1. Bass setups are a fundamental skill you should learn to do yourself. No one should need to take an instrument to a shop for a setup. It is easy and fun. Plus, as you found, are a periodic need anyway. Learning this would have averted this whole thing. Trust me, you CAN do them.

  2. You made a bunch of poor purchase decisions to buy things you didn’t really want, out of feelings of necessity. Stop that :slight_smile:

The way I would approach this is to sell everything except the Ibanez. And then think about what you really want as an upgrade. You know, the SR Premiums are very nice instruments and would preserve and improve on everything you love about yours, for example.

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How are you as a lefty bass player? More comfortable or less comfortable than right hand? Instruments are not like sports. I know many lefties that play right hand bass well. When people start everything seems out of place and uncomfortable anyways.

GAS is just a normal syndrome that most of us have, to possess more, lol. I feel empathy for you though, lefty GAS is probably 10 times worse than right handed, because the lack of selections, when you see one available you want to get it now because the FOMO, is too great (fear of missing out). Especially, if you are not in Europe or the US, where things are abundantly available.

I’m with @howard you need the basic skills in order to be better at GASsing. You may start by learning to identify the instrument’s issue and how to fix it properly. Get the right tool for the job, it makes your life easier. Sure you can fix anything with a flat screw driver but you need to have mad skills and experience to do that. Start taking courses at YouTube University about bass, and a few years of trials and errors you’ll be pretty good.

Consider yourself lucky, you are just GASsing and not modding and upgrading that’s another syndrome on its own, lol.

Speaking of Joe Dart, I love Joe and his bass, the Dart ii was available to me so I bought it, but I still want the Dart original, I did the next best thing. Made my own, it was fun and satisfying experience and much much cheaper too.







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Finding your dream bass is not a linear journey; it is a meandering one with mistakes in choosing and buying and culling and regretting (just ask @JustTim :wink:). But, seriously, in order to find out what you like, you almost have to own several basses and test them (more than how you could “test” them in a store) and then potentially sell (some of) them again.

As @howard said, this should teach you what you appreciate in a bass and your next iteration of finding a dream bass will already be less “random” and more based on experience.

And, every now and then, you might come across a bass that just feels right from the first touch - let’s just hope you have the corresponding cash when that happens :joy:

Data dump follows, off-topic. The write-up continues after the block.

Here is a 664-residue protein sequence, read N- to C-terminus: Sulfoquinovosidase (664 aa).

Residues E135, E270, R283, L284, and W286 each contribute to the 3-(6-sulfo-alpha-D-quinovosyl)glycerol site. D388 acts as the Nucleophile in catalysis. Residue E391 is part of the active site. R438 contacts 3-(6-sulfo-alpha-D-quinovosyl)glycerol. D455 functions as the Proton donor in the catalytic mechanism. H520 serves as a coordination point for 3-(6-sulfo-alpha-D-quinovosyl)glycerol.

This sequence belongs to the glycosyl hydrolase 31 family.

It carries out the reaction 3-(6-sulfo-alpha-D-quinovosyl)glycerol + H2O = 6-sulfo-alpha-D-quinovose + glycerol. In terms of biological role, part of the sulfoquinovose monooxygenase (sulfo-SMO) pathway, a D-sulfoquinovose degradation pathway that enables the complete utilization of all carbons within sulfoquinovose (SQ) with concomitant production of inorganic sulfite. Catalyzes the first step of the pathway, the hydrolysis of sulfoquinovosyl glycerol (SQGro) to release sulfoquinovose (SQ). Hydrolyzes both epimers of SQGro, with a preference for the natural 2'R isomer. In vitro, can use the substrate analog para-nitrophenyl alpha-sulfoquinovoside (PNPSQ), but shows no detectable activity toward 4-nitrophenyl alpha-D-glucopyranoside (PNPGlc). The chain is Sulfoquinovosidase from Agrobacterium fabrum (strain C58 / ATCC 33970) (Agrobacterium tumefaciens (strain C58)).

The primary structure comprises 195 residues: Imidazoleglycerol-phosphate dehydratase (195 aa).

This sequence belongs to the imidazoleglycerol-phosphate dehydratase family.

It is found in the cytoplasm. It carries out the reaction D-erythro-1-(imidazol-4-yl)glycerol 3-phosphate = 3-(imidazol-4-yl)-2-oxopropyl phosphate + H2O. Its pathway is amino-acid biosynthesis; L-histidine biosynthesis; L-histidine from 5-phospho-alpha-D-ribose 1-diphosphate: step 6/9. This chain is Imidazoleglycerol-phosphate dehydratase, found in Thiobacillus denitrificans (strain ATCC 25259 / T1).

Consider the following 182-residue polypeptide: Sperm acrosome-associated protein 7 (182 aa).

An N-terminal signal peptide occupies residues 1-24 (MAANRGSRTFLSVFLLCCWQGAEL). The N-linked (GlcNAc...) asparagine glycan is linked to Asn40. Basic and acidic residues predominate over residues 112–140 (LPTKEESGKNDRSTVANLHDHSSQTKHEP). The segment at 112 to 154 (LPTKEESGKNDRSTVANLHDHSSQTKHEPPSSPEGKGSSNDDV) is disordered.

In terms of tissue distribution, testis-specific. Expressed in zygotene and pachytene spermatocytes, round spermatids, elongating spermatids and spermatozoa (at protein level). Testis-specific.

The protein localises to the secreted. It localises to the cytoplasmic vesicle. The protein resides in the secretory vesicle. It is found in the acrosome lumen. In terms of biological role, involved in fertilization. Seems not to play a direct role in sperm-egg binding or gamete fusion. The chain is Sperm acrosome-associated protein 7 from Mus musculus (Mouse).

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No, for reals. I was going to comment on this thread with what I’ve learned over two years of GAS, GRS, and SAG, but… meh. I had to sell some basses for financial reasons that I didn’t want to sell, and … the hurt is still too near.

/cue dramatic sighs and crocodile tears here

But seriously, @joergkutter is correct. My only true feedback to the OP would be this: if you’re buying in a store, and you get to put hands on pre-purchase, and it doesn’t feel good in your hands, pass it by.

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Hi there, @FiftyTzent,

I am with @howard on this one, keep your favourite, and put the rest on sale. It’ll take a while to sell them anyway, in my experience.

Just play the crap out of the Ibanez until you are really satisfied with your skills. Because it doesn’t feel like you have GAS to me, it reads more like it has to be just right - which could be more of a “one bass person thing”, in my view.

And I find it interesting that you say your left hand is very dominant. Have you taken any tests? I find it sometimes funny to note what I do with left and right - I used to think I’m very much right handed. Not to question your experience, I love lefties! :grin:

Cheers,
Antonio

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There’s also ambidextrous, where neither hand is dominant. I’ve always said I’m equally clumsy with both hands.

But there might not be a dominant hand. I do some things right handed, others left, or switching back and forth

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I’m left handed cross dominant but learned right handed because the choice of left handed Instruments sucked.

I don’t regret learning with my ‘wrong’ hand.

Cross-dominance - Wikipedia

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Yeah. If you can do what @Barney and @JoshFossgreen do and play right handed basses, you’ll have a much larger instrument selection available to you.

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Thanks so much for your thoughtful responses! :heart: